Joe G. N. “Skip” Garcia, M.D., is the Vice President for Health Affairs for the University of Illinois and Earl M. Bane Professor of Medicine, Pharmacology and Bioengineering at the University of Illinois at Chicago (UIC). His prior leadership positions include Vice Chancellor for Research at UIC (2010-2012), Director of the Division of Pulmonary and Critical Care Medicine at the Johns Hopkins University (1998-2005), and Chairman of the Department of Medicine at the University of Chicago (2005-2009).  As the Vice President for Health Affairs, Dr. Garcia oversees a $700 million health science and clinical enterprise; provides oversight of the University of Illinois Medical Center; and connects the clinical mission of the hospital to the research and teaching missions of the University.

Dr. Garcia is an accomplished physician scientist with nearly 400 peer-reviewed publications and an expansive research portfolio of NIH sponsored research.  He is internationally recognized for his expertise on the genetic basis of lung disease and the prevention and treatment of inflammatory lung injury.  His research focuses on understanding the biochemical and molecular basis of lung inflammation, especially vascular leak in which blood cells and fluid escape from the small vessels, causing edema in the surrounding tissues.  Dr. Garcia’s studies of the basic biology of this process have led to new ways to prevent vascular leak, reduce swelling, inhibit tissue damage and restore the integrity of vessel walls.  Several of these approaches have been patented.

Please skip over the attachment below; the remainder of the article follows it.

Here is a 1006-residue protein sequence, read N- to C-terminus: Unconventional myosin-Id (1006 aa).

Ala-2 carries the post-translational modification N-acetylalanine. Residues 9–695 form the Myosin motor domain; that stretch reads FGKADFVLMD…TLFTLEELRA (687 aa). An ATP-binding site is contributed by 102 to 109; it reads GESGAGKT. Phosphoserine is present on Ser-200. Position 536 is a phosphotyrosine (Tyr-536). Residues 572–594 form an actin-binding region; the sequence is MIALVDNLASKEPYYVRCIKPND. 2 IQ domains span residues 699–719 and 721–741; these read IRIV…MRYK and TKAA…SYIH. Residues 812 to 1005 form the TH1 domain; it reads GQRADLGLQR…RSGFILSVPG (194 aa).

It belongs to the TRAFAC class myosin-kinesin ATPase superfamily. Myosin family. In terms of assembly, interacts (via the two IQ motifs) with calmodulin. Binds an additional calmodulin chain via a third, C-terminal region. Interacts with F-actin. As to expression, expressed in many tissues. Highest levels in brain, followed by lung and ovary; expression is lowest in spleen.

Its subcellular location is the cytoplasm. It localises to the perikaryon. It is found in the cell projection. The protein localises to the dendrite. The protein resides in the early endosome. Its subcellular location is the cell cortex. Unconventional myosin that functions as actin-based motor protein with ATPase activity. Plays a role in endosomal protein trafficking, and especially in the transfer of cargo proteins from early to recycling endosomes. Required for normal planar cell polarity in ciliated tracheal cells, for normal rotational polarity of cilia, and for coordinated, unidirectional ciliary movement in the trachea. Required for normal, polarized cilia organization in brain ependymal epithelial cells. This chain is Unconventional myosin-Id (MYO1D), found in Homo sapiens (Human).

Dr. Garcia is a passionate advocate for the training of physician scientists and is an active supporter of minority medical and science students.  He has nurtured many minority students at UIC, Johns Hopkins and the University of Chicago, guiding them into M.D. and Ph.D. programs.

Prominent U-M faculty speakers include:

Steven J. Bernstein, MD, MPHSteven J. Bernstein, MD, MPH
Professor, Department of Internal Medicine, Division of General Medicine
Research Scientist, Department of Health Management and Policy, School of Public Health
Director, Quality Management Program, University of Michigan Health System